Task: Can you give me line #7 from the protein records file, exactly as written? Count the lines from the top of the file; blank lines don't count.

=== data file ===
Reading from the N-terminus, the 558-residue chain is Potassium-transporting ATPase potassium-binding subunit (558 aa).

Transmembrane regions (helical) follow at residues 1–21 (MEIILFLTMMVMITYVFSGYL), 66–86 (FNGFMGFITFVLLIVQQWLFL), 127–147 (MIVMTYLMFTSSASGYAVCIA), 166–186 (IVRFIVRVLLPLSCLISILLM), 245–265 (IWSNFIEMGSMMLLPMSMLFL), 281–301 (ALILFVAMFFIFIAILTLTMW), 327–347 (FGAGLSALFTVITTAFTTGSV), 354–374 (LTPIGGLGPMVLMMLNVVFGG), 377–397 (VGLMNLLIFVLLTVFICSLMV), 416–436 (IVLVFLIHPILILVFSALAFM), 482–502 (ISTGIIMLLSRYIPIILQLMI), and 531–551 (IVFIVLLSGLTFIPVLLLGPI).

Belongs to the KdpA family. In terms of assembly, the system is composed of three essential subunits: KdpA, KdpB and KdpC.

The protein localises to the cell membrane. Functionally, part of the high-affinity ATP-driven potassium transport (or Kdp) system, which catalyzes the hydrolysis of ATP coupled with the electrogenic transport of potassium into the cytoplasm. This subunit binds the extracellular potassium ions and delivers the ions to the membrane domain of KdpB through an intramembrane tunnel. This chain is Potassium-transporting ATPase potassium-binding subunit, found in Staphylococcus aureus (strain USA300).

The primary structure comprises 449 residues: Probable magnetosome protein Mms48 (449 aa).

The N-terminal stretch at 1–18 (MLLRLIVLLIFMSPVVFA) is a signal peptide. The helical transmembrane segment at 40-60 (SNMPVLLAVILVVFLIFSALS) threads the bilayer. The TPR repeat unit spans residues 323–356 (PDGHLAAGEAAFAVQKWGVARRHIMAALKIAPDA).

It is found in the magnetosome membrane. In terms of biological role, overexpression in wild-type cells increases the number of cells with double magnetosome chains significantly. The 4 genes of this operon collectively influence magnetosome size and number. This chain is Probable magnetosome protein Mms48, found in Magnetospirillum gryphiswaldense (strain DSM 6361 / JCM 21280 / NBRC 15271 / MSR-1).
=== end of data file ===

It is found in the magnetosome membrane. In terms of biological role, overexpression in wild-type cells increases the number of cells with double magnetosome chains significantly. The 4 genes of this operon collectively influence magnetosome size and number. This chain is Probable magnetosome protein Mms48, found in Magnetospirillum gryphiswaldense (strain DSM 6361 / JCM 21280 / NBRC 15271 / MSR-1).